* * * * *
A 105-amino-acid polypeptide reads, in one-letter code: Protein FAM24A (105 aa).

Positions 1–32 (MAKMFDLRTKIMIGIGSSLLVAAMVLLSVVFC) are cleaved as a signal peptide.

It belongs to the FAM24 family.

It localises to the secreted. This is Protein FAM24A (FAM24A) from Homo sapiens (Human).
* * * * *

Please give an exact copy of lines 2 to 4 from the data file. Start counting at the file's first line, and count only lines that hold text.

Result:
Positions 1–32 (MAKMFDLRTKIMIGIGSSLLVAAMVLLSVVFC) are cleaved as a signal peptide.

It belongs to the FAM24 family.

It localises to the secreted. This is Protein FAM24A (FAM24A) from Homo sapiens (Human).